The symptoms of Inflammatory Bowel Disease are varied and the onset of the illness may be quite sudden or develop slowly over time.
Diarrhoea in IBD is different from the diarrhoea associated with more common conditions such as gastroenteritis (viral or bacterial infection) or food poisoning which most people have experienced at some time or another, or the diarrhoea that may occur with irritable bowel syndrome. The diarrhoea in IBD lasts for weeks or months at a time, often waxing and waning with good, alternating with bad, days. The diarrhoea may occur with a severe urge making reaching a toilet in time impossible (incontinence). The diarrhoea may contain blood, mucus or pus. Diarrhoea that regularly wakes you from sleep may be another sign of IBD.
Cramping pains in the abdomen
These can be very severe and often occur after meals or before passing a stool.
Tiredness and fatigue
This can be due to the illness itself, from anaemia (lack of blood) or from a lack of sleep if your sleep is disturbed by pain or diarrhoea.
A low grade fever can be a sign of IBD.
Loss of appetite and loss of weight.
Weight loss can be due to the body not absorbing nutrients from the food you eat because of the inflammation in the gut.
Some people with IBD, particularly Crohn’s, may develop complications, including:
This is when there is ongoing inflammation and then healing in the bowel which may cause scar tissue to form. This can create a narrow section of the bowel, called a stricture, which can cause a blockage in the intestine or colon.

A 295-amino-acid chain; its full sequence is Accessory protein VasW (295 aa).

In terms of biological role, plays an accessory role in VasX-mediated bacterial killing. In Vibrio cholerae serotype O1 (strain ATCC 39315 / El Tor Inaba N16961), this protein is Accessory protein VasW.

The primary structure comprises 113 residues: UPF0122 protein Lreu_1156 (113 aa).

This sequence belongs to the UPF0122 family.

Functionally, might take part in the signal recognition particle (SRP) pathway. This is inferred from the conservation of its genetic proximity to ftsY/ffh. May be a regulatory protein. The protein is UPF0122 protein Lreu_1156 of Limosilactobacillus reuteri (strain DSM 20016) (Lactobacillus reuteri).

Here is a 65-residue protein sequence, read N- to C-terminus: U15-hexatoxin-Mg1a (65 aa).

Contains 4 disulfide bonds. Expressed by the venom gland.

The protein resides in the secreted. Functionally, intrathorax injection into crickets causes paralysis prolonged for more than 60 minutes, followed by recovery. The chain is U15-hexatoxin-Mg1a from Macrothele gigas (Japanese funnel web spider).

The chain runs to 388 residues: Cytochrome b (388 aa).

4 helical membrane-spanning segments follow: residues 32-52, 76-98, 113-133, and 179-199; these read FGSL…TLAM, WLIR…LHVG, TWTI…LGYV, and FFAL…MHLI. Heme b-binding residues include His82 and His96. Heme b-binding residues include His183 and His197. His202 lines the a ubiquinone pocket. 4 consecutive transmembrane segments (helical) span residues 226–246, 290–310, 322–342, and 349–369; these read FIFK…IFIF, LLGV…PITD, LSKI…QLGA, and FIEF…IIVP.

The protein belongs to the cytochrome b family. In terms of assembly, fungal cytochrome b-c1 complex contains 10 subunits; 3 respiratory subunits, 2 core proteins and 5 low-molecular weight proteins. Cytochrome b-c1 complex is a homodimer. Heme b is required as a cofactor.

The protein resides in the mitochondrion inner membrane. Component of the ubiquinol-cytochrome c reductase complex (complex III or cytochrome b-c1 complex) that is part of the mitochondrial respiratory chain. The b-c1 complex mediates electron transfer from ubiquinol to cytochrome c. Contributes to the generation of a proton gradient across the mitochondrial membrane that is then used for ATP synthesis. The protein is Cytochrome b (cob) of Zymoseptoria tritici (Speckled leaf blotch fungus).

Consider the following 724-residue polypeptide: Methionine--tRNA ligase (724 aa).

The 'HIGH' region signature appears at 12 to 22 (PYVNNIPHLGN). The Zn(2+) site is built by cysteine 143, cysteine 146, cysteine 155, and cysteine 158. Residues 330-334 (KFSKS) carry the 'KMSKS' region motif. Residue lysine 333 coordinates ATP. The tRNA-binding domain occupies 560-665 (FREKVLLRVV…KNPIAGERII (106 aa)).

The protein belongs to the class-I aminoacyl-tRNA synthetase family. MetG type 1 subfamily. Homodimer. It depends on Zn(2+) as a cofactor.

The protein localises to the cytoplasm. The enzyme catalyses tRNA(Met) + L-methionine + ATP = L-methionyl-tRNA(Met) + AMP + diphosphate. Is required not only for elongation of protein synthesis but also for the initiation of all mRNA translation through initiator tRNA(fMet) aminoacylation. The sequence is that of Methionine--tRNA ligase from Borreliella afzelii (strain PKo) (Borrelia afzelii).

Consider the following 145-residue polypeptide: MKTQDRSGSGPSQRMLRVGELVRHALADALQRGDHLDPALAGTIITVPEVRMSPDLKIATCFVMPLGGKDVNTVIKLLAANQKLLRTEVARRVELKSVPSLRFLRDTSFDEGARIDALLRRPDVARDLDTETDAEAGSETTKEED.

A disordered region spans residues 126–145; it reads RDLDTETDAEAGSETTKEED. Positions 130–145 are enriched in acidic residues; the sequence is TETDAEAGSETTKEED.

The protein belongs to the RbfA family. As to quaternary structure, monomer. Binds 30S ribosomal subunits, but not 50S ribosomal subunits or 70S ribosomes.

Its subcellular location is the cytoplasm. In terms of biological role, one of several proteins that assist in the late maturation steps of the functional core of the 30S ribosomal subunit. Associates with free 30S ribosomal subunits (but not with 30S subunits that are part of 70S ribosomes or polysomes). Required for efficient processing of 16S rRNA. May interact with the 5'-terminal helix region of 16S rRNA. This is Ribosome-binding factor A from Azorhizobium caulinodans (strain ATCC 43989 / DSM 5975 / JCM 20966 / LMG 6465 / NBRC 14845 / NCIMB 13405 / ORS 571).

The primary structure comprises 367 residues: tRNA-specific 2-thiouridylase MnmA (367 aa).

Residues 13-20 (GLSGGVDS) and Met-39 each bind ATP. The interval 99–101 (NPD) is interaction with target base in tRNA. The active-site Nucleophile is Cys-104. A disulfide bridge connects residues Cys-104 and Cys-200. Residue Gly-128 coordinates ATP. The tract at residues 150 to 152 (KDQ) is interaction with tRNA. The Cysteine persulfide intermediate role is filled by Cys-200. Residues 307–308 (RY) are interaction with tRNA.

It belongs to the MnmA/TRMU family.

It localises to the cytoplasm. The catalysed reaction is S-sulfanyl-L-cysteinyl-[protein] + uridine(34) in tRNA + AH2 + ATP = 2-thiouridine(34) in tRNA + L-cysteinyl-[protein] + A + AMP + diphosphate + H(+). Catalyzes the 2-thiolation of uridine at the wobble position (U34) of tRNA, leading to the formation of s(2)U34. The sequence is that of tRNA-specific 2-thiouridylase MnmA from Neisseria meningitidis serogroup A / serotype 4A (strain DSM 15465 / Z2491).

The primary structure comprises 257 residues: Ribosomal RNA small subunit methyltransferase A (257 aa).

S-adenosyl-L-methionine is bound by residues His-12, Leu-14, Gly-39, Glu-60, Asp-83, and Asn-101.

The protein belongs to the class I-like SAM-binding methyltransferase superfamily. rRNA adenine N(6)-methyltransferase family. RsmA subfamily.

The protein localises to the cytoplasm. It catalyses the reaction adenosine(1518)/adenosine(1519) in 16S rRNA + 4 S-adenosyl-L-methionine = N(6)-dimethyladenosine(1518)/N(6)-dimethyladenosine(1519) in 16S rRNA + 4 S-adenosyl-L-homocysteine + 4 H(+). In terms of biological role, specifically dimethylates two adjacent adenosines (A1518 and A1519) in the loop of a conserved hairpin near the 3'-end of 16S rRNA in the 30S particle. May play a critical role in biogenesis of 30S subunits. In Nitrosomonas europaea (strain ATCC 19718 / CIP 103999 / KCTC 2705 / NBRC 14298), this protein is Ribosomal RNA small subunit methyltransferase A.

These are more common in people with Crohn’s Disease. A fistula is an abnormal channel or passageway caused when Crohn’s disease “burrows” through the lining of the intestine or colon. Fistulas typically occur around the anus in Crohn’s disease (peri-anal fistula) causing a painful lump or abscess which may discharge mucus, pus or stool. Fistulas may also exit on the skin (entero-cutaneous fistula) or connect one loop of intestine with another (internal fistula).
IBD can sometimes affect other parts of the body. These are called extra-intestinal manifestations of IBD and the most common ones include:
Inflammation of the joints, often known as arthritis, means that fluid collects in the joint space causing painful swelling. It usually affects the large joints of the arms and legs, including the elbows, wrists, knees and ankles.
Lower back pain
IBD can be associated with inflammation of the lower back and pelvis called ankylosing spondylitis. This condition causes lower back pain and stiffness.
The most common eye condition affecting people with IBD is episcleritis, which affects the layer of tissue covering the sclera, the white outer coating of the eye, making it red, sore and inflamed.
A number of skin problems are associated with IBD and include painful red bumps on the lower legs (erythema nodosum) and painful skin ulcers (pyoderma gangrensum) are the most common skin disorders associated with IBD.